Cwella angau na cywillydd. WiUiams of Cowley Grove and the Lodge. Deus hac otia fecit. Sir Herbert Lloyd Watkin, Bart.
Williams-Wynn, Summeriields, Oxford, three arrows, one in pale and two in saltire or, barbed and flighted ppr.
Deo adjuvante, non vested arg. Ar Thiio y Gijd. Williamson, a lion's head ducally crowned New Cross Gate, London, dexter arm embowed ppr.
CeUa Villa, a holding S. Glouc, a demi-lion gardant sa. Williamson of Banniskirk, Caithness-sh. Williamson, a buck's head erased az.
Williamson of Peckham, Surrey, a buck's head couped sa. With equanimity With equanimity Let equity te the rule of our actions With fair play and diligence Proceed wOJi a steady pace Eternity.
A name He aspires by favour of the king 'to heaven Rayscn. Let what God wills be Act or achieve Mathew, Williams. Ageomnebonum Agere et pati Agere pro aliis Agincourt Agissez honnetement Agitatione paratus Agitatione purgatur Agile pro viribus Agnoscar eventu Do what will be for roer.
Act according Let It is purified by motion to your ability Russel, Russell. The Lamb of God is my salvation.. The Lamb of God my Saviour A lamb in peace, a lion in war!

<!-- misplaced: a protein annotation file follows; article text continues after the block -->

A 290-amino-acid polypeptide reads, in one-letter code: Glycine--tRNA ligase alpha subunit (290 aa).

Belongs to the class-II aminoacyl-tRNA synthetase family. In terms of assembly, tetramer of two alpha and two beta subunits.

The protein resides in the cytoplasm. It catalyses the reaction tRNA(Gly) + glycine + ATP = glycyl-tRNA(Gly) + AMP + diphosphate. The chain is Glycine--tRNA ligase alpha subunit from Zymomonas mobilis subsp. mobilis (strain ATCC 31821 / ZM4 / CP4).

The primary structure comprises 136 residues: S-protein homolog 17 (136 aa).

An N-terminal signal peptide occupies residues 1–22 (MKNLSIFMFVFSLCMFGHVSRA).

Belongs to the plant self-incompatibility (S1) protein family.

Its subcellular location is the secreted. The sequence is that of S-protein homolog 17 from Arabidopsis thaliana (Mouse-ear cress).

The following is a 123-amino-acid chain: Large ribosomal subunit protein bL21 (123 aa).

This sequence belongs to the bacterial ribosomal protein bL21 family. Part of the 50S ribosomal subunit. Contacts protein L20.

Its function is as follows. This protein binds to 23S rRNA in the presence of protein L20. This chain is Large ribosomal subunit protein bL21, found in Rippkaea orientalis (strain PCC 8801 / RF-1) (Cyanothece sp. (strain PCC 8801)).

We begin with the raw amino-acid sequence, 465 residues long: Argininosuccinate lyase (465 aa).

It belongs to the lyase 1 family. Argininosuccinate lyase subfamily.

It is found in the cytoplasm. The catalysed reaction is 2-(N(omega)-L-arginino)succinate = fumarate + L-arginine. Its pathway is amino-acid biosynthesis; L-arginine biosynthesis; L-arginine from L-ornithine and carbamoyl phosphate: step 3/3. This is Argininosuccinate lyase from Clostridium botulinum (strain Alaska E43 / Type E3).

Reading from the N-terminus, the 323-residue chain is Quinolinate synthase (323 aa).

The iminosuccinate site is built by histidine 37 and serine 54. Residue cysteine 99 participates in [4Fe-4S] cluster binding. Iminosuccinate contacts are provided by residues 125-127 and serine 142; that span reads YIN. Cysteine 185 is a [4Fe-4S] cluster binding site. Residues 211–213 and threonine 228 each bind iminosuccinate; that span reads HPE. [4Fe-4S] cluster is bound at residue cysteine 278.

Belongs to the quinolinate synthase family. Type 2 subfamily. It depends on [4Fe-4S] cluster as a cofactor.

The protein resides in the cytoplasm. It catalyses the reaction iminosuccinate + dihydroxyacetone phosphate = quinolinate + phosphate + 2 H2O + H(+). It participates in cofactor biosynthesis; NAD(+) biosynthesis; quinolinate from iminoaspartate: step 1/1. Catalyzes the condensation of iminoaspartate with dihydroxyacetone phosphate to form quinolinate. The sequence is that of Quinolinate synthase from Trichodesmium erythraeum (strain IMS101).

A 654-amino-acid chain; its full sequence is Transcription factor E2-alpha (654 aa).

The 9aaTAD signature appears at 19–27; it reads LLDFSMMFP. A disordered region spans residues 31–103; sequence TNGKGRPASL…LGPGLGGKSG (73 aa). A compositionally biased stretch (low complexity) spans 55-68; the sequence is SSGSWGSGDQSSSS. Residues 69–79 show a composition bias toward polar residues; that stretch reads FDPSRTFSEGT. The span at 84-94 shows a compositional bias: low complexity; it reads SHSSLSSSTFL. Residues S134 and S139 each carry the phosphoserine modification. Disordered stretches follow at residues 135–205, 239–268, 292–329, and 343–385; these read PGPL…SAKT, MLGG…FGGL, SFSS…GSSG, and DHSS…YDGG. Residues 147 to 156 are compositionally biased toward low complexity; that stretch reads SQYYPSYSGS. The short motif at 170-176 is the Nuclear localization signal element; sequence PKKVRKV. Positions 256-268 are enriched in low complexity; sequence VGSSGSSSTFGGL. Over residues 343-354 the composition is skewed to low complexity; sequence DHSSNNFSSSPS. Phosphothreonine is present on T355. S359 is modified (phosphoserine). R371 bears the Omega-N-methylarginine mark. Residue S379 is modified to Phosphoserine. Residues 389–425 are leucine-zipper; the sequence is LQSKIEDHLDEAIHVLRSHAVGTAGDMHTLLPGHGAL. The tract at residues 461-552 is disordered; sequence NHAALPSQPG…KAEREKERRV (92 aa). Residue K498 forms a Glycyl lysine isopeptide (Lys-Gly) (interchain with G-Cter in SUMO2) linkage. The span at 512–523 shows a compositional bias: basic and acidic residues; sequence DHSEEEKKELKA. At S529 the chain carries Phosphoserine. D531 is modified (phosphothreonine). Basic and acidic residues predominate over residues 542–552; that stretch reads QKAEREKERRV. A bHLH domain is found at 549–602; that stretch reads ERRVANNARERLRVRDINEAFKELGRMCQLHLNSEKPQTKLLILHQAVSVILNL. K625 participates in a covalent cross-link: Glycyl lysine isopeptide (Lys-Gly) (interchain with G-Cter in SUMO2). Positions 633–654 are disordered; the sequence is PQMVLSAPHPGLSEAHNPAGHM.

A good conscience is A Home! Aides, Dieu Aide-toi Dieu! Laid by for others Alis et animo Alis nutrior Alia corona fidissimo Flying, he keeps his eye on the stars With wings and courage.
I am fed by birds Most faithful to the crown Cant. A,m at htgh th,ngs Aiming at high things Frankland.
I aim at high things The eagle soars high Another reward Marshall, Stott. The camp and Carefully and cautiously With more shrewdness than dispatch Cautiously and carefnlly Cautiously, not craftily Cautiously, but without fear Cautiously, but fearlessly Cautiously, but vigorously Cautious for the future The wary wolf dreads the pitfall Roscow.
Cave Cave, adsum Cave, Deus videt Cave et aude Cave lupum Cavendo Bcware and dare Beware of the wolf. It shall be given to him who strives for it..
C--ietvici Cert ior duni I havefought and conquered. Certior in coelo Adams. The stag at bay becomes a Sheridan. A stag, not a slave Goddard, Thorold.
What will be, will be To each his own He who endures overcomes Bourke. Chatfeild, Chatneld, Dyer, RusseU.